A new addition to the Twycross Zoo: a baby Bornean orangutan! Photo by Twycross Zoo.
Twycross Zoo is pleased to announce the birth of an endangered Bornean orangutan. The baby ape, born on November 28, is happy, healthy and doing very well. The newborn is 36-year-old Kibriah’s fourth offspring.
Mother Kibriah with her new baby.
Great Ape Team Leader, Simon Childs, said: “We’re all very proud. Kibriah is a very loving mum and she’s doing such a great job. She is holding the baby very close so we won’t know if it’s a boy or a girl just yet. When we find out the sex, we can then start to think of a name for him or her. At this stage we don’t mind what sex it is, we’re just happy to have another healthy infant.”
According to Dr. Charlotte Macdonald, Head of Life Sciences: “The Bornean orangutan is classified as endangered on the International Union for Conservation of Nature Redlist (IUCN), with fewer than 50,000 individuals remaining in the wild. As they only give birth on average once every eight years their numbers are dwindling fast as a result of the extreme rate at which forest habitat in Indonesia is being destroyed by deforestation. Experts now agree that orangutans are likely to be extinct in the wild within the next 20 years, so successful breeding is imperative if this ape is to continue to exist on this planet in the future.”
Are you as polite as this marmoset monkey? Photo credit: BirdPhotos.com.
Princeton University researchers discovered that marmosets (a kind of new world monkey) take turns speaking with one another, similar to people! During their vocal exchanges, which can last up to 30 minutes, the monkeys wait their turn to speak. They don’t interrupt each other.
According to one of the study’s authors, Asif Ghazanfar:
“We were surprised by how reliably the marmoset monkeys exchanged their vocalizations in a cooperative manner, particularly since in most cases they were doing so with individuals that they were not pair-bonded with.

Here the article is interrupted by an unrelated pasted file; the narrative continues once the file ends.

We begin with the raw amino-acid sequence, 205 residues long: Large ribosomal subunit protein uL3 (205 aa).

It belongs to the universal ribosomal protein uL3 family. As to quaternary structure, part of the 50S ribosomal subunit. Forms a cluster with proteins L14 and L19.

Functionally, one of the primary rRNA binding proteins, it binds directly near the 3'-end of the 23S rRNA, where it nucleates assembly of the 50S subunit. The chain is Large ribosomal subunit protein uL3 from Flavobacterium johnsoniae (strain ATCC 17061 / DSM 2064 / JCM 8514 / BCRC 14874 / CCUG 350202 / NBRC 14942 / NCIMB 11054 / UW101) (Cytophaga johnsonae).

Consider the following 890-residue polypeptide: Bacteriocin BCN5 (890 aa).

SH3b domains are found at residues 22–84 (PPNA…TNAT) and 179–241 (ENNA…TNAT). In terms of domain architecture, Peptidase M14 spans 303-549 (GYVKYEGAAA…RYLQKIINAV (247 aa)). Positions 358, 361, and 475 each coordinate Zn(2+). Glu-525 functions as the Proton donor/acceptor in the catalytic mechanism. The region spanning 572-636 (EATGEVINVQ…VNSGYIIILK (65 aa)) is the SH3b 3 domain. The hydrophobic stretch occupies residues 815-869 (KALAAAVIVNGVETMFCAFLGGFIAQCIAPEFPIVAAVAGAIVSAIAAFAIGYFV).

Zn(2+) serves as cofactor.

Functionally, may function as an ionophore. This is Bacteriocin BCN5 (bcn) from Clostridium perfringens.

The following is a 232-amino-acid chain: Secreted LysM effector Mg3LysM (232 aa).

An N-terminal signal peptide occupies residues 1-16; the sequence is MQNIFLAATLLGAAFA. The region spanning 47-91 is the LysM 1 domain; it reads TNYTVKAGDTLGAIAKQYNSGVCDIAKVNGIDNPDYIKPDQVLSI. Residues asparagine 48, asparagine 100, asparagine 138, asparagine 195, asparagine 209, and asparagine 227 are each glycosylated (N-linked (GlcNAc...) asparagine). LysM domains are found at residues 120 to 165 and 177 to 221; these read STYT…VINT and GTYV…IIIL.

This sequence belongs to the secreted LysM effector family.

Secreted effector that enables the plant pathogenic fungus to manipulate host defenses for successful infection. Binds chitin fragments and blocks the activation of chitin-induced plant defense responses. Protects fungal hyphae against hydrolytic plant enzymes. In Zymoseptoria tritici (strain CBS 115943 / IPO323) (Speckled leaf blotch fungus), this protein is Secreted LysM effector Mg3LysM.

“This makes what we found much more similar to human conversations and very different from the coordinated calling of animals such as birds, frogs, or crickets, which is linked to mating or territorial defense.”
This research on marmoset vocalizations could provide clues about the early development of conversation in humans.
Endangered western pond turtles about to be released to the wild. Photo credits: Kirsten Pisto/Woodland Park Zoo
The Woodland Park Zoo and the Washington Department of Fish and Wildlife released over a hundred endangered western pond turtles to their native habitat in an effort to restore the population.
Western pond turtles once commonly inhabited the western coast of the United States. But several threats, including predation by the non-native bullfrog, disease, and habitat loss, put them on the bring of extinction since the early 90s.
In 1991, the Western Pond Turtle Recovery Project was established. Each year, recovery workers monitor adult female western pond turtles during the nesting season. They protect nesting sites with wire cages to prevent predators from eating the eggs. Then in the fall, the eggs and hatchlings are transported to the Woodland Park and Oregon Zoos where they can grow in safety.
“We return the turtles to their homes every summer once they reach a suitable size of about 2 ounces, a safeguard against the large mouths of bullfrogs,” explained Dr. Jennifer Pramuk, Woodland Park Zoo’s reptile curator.
Over a hundred western pond turtles were released to the wild by the Woodland Park Zoo and the Washington Department of Fish and Wildlife. Photo by Kirsten Pisto.
Bella and Darwin, two female Galapagos tortoises, will be making their public debut at the Nashville Zoo on July 27. The pair are both 20 years old, and Galapagos tortoises can live up to 150 years. Bella weighs 280 lbs and Darwin weighs 200, but they aren’t done growing yet! Fully grown, they will weigh 350 lbs.
The Lincoln Park Zoo in conjunction with the US Fish & Wildlife Service is working to repopulate prairie land with native wildlife.
A zoo-raised ornate box turtle prepares for release into the wild. Photo by Sharon Dewar / Lincoln Park Zoo.
Their most recent release was 18 ornate box turtle hatchlings in the Upper Mississippi River National Wildlife and Fish Refuge near Savanna, Illinois. The zoo is also recovering other prairie-dwelling wildlife including meadow jumping mice and smooth green snakes.
“Suitable habitat is being created, but many species have trouble accessing it due to fragmentation from roads and other physical barriers which makes re-colonization of restored sites improbable,” explained Allison Sacerdote-Velat, Ph.D. reintroduction biologist at Lincoln Park Zoo.
“These collaborative conservation partnerships are terrific because each agency brings a unique expertise. The zoo specializes in small population biology and animal care. We can successfully breed, hatch and care for these species until they are large and mature enough for release to the wild – a technique called ‘head-starting’ which gives them a greater chance of survival upon release.”
An ornate box turtle taking its first steps in the prairie. Photo by Sharon Dewar / Lincoln Park Zoo.